Exclusive: Meet the Real Bruce Campbell in Columbus, Ohio

Bruce Campbell

Bruce Campbell loves his fans, no matter how off-the-wall they can be. During a recent interview with Film School Rejects, he explained why he loves them: because of their passion (and they pay his mortgage). Case in point, Campbell once met a guy who tattooed the entire poster of Army of Darkness on his back. “No one’s putting Risky Business on his back,” Campbell said proudly.

This month, Campbell is trekking across the heartland, meeting his fans and bringing them his latest directorial effort My Name Is Bruce. This a 22-city tour that will be coming to FSR’s virtual home in Columbus, Ohio on November 19, where he will be present for a Q&A session after the 7:45 p.m. and 9:50 p.m. screenings of the film.

Campbell first became involved with My Name Is Bruce when writer Mark Verheiden brought him the concept. The story follows an obsessed fan that kidnaps a rather pathetic Bruce Campbell the actor so he can defend their town from a killer demon.

“I thought it was a really fun idea, so I was all over it,” Campbell told Film School Rejects. He jumped into the writing and took on the role of director. Of course, Campbell drew from his real-life experiences (i.e., dealing with fans, not dealing with real demons) to add comedic moments.

“There are lines of dialogue that are verbatim from fans,” Campbell said. “There’s going to be some who’ll wet themselves.”

Still, Campbell ultimately appreciates his fans, and he recognizes that the ones who don’t quite know how to separate fiction from reality are in the minority. “For those people, you know, I’m happy to mess with them,” he said. “For those people who can’t make the distinction, they deserve to be confused because they’re already confused. For everybody else, we’ll get a chuckle.”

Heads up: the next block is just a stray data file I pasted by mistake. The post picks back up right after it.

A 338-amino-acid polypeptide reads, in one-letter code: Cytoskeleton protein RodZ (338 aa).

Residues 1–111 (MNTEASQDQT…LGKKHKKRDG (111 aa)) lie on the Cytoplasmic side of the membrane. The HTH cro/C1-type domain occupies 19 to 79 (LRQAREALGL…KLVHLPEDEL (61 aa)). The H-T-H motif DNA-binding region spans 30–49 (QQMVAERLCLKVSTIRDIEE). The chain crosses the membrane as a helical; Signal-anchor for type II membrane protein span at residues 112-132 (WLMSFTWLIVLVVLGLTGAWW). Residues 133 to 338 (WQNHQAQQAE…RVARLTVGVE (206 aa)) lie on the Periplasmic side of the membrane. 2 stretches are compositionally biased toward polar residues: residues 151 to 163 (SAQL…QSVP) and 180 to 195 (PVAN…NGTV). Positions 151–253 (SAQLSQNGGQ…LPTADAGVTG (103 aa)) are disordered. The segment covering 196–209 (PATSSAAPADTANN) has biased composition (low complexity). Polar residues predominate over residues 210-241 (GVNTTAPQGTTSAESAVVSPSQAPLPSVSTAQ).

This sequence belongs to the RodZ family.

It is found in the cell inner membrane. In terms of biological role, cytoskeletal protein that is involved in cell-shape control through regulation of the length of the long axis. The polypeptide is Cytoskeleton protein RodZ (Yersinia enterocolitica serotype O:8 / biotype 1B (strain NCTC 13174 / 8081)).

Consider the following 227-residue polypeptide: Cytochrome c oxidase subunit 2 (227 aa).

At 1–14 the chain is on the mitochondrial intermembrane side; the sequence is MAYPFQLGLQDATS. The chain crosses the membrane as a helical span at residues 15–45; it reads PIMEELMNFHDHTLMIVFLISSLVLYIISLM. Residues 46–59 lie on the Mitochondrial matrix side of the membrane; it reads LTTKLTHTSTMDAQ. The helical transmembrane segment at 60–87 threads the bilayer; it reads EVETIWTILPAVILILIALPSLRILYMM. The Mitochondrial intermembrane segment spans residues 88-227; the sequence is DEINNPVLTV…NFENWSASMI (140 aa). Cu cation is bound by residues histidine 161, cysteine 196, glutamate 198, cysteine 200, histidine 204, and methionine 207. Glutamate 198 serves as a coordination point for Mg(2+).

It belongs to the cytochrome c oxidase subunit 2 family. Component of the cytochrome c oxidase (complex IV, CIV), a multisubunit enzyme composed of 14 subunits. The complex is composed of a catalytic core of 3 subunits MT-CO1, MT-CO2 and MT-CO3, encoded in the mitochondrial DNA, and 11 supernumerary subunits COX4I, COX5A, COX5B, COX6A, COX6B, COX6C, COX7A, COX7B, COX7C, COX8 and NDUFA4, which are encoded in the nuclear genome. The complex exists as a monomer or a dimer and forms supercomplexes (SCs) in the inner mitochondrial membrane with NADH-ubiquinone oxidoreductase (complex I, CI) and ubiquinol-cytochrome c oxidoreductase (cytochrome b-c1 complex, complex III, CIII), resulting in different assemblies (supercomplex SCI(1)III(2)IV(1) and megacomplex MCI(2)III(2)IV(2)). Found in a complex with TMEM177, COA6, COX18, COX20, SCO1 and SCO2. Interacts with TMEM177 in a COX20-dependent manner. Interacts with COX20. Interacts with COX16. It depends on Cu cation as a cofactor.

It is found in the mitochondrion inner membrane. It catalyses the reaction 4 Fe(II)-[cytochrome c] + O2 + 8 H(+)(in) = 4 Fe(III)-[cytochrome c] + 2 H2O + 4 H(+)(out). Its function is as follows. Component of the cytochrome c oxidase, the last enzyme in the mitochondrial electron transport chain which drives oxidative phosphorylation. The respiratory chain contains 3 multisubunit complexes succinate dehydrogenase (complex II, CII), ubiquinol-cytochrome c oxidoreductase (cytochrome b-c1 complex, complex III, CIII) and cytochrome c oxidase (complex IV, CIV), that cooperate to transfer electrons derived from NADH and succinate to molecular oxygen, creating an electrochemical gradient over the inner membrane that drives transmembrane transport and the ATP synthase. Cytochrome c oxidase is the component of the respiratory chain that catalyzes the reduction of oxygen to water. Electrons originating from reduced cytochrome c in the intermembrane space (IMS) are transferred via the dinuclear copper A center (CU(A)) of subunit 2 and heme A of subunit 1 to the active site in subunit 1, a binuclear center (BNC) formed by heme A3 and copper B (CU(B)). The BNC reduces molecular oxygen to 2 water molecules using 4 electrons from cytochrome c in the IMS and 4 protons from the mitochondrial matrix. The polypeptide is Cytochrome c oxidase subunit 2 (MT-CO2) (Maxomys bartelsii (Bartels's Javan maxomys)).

Campbell accepted his status as a cult movie icon years ago. “My fans are my clients. I’m never going to really insult them. I’ll dick with them in the movie because I interact with them, and I actually go to conventions, and I go meet these people,” he said. “I know how to mess with them. And I’m going to do just that. It’s an old Sam Raimi rule: The innocent must suffer.”

Much to the pleasure of his fan base, My Name Is Bruce is rated R, which is very apparent in the early scenes, which involve some brutal murders and a decapitation. Campbell, who is no stranger to splatter cinema, aimed for an R rating from the preproduction stage.

“There’s no such thing as a PG-13 horror movie,” he said. “I mean seriously, you show me a PG-13 horror movie, and I’ll show you a sell out.”

Campbell made his film R for his audience, his coveted fans, rather than the “safe” PG-13. “The reason [Hollywood does this] is so they can get $10 to $20 more million at the box office,” he said. “I don’t want it. I don’t need $10 to $20 million. I need, like $2 million. So as a result, I’m not going to make the movie for just anybody.”

With a little luck, My Name Is Bruce will be a hit among his fans, which might open the door for a sequel, the rumored My Name Is Still Bruce. “Well, we certainly joked about that, and we have the money for it,” Campbell admitted. “But we figure it might be a little disingenuous to start the sequel before the first one has ever made any money.”

Bruce Campbell is currently on tour, promoting his film My Name Is Bruce. Check out the tour dates here.

Kevin Carr crawled from the primordial ooze in the early 1970s. He grew up watching movies to the point of irritation for his friends and was a font of useless movie knowledge until he decided to put that knowledge to good use. Now, Kevin is a nationally syndicated critic, heard on dozens of radio stations around the country, and his reviews appear in a variety of online outlets. Kevin is also a proud member of the Broadcast Film Critics Association (BFCA), the Online Film Critics Society (OFCS), and the Central Ohio Film Critics Association (COFCA).

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